Kongregate is an American mobile, PC, and Console publisher and web gaming portal. The website features over 110,000 online games and 30+ mobile games available to the public. In 2010, it was purchased by Gamestop Corporation and was then acquired by Modern Times Group MT AB in 2017.
Type of site
|Online gaming website and/or social network|
|Owner||Modern Times Group (2017-)|
In-game currency ("Kreds")
|Alexa rank||https://www.alexa.com/siteinfo/kongregate.com 1,940 (October 2018)|
|Registration||Free, not required (however, some features are disabled); Paid membership optional|
|Launched||October 10, 2006|
The portfolio focuses on mid-core games spanning a wide range of genres. Kongregate is the home for several idle/clicker games, including Adventure Capitalist, Crusaders of the Lost Idols, and Anti-Idle: The Game.
Kongregate was released on October 10, 2006 by siblings Emily and Jim Greer into an alpha testing phase, which lasted until December 2006. During this time, game developers and players tested the site's interface and functionality. The site formally entered the beta testing phase on March 22, 2007.In December of the same year, the site was formally opened to the public. As of July 2008, Kongregate had raised around $9 million in capital from investments by Reid Hoffman, Jeff Clavier, Jeff Bezos, and Greylock Partners.
On July 23, 2010, GameStop announced an agreement to acquire Kongregate. Because of Gamestop's purchase of Kongregate, developers who work through Kongregate can have their content promoted to people who shop at a GameStop store. Kongregate also provides a way for creators of games on Facebook to expand their potential audience.
In early 2013, Kongregate announced a $10 million fund devoted to mobile gaming. The new mobile division is led by former Zynga executive Pany Haritatos. In 2014, the site introduced Kongpanions, acting as a trophy system and metagame in the form of small creatures, whether animals or personified objects. The Kongpanions that players collect can then be used in some games on the site.
Kongregate announced plans in October 2016 to help developers bring their games to the Steam distribution platform with an updated software development kit to make it easy to port games between their web, mobile, and the Steam platforms (Windows, macOS, and Linux), and to support data sharing between these for players. This enabled games to take advantage of microtransactions through the Steam store for titles otherwise normally free-to-play.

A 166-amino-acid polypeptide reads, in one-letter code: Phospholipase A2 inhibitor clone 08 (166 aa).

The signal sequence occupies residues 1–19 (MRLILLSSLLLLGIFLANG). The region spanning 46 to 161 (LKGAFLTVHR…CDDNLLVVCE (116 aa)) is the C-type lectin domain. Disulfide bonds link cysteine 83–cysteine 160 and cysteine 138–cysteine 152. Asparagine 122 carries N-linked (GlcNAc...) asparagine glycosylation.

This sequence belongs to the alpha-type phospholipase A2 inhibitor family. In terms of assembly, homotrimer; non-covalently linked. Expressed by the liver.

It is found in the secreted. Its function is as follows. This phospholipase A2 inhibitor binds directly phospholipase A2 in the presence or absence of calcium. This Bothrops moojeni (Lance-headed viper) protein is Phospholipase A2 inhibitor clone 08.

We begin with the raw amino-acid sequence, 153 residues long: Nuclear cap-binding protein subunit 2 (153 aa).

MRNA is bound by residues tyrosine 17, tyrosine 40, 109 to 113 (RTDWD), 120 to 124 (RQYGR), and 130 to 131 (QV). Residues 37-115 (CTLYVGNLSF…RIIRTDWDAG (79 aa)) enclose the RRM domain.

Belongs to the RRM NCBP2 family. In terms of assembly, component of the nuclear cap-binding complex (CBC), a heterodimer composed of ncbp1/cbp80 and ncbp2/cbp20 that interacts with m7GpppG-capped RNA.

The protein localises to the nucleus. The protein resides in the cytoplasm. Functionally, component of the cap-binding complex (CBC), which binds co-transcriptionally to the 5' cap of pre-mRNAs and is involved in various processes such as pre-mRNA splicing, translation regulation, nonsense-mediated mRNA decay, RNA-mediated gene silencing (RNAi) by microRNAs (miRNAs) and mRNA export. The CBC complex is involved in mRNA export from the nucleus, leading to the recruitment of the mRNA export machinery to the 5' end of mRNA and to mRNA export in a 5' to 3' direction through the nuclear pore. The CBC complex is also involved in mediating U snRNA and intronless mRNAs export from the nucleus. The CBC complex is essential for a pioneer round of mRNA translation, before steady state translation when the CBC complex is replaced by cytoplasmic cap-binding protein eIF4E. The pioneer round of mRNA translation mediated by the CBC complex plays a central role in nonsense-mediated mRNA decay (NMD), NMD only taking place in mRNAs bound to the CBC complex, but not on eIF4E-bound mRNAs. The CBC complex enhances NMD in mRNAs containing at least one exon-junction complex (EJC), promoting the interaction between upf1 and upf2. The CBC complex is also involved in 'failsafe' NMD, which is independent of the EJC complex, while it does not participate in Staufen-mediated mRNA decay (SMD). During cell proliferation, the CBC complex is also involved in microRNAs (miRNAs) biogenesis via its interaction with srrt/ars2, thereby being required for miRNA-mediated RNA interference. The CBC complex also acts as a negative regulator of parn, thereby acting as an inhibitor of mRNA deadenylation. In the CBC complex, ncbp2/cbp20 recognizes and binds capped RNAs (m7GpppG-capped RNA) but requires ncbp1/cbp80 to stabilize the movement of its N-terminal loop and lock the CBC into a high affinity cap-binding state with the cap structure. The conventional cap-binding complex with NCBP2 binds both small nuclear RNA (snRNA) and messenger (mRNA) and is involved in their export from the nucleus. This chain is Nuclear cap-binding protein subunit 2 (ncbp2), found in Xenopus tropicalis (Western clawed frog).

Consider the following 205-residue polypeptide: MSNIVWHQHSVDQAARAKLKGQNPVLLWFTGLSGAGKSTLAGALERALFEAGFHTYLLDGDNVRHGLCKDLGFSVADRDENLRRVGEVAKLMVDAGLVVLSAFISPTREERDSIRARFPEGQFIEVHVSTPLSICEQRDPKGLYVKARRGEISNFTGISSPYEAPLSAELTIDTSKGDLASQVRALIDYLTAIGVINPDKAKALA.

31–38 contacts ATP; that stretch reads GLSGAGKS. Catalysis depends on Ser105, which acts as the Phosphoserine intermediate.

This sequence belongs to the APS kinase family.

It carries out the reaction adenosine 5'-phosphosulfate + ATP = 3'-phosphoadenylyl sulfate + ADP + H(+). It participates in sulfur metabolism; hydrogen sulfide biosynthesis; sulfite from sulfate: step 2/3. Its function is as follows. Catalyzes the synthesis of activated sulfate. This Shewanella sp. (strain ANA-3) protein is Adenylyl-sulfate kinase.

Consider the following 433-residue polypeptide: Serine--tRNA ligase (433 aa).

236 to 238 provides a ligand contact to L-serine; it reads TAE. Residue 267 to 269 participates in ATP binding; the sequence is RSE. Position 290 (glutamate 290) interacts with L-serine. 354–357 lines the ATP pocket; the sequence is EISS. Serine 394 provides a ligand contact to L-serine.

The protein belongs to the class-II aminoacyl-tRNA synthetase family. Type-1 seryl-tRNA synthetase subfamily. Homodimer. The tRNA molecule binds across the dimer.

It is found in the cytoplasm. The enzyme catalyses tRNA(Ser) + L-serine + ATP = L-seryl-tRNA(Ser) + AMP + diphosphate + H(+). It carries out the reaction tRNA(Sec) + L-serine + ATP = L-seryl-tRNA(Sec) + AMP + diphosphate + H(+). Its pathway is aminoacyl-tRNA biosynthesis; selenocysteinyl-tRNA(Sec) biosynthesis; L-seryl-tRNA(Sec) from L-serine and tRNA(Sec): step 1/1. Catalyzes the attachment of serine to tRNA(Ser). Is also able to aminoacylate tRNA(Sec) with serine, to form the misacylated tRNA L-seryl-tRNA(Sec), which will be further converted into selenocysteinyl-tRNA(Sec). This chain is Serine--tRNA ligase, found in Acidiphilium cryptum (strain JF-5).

In 2016, Kongregate received Apple Editors' Choice for BattleHand and The Trail, and received Google Play Editors' Choice for Animation Throwdown and AdVenture Capitalist. BattleHand and The Trail also were voted as Best of 2016 by Apple, and Animation Throwdown and The Trail were voted Best of 2016 by Google Play.
On June 20, 2017, Kongregate announced it had closed a deal to be acquired by Swedish entertainment company Modern Times Group for $55 million. This follows MTG's recent purchase of 51% of Hamburg-based online game developer InnoGames in 2016 and 2017. Planned as part of the deal is a change in focus from hosting third-party games to driving game development as well. "[...]we’ll be deepening our investment in several areas, from marketing/marketing tech to platform engineering. We’re also going to be investing in first-party development and potential acquisitions of our own within the games space," said CEO Emily Greer.
On October 5, 2017, Kongregate acquired Chicago-based Synapse Games, the developer of Animation Throwdown.
On May 2, 2019, Kongregate announced that co-founder and CEO Emily Greer was leaving the company. She was replaced by COO Pany Haritatos as interim CEO.
In November 2018 Kongregate opened Kartridge, a digital storefront focusing on independent games. The storefront is available via browser or desktop app and features both premium paid games and free browser based titles. Unlike other storefronts such as Steam, Kartridge is a heavily curated store. Kongregate hopes this curation will help spotlight quality games and address discoverability issues indie games commonly face.
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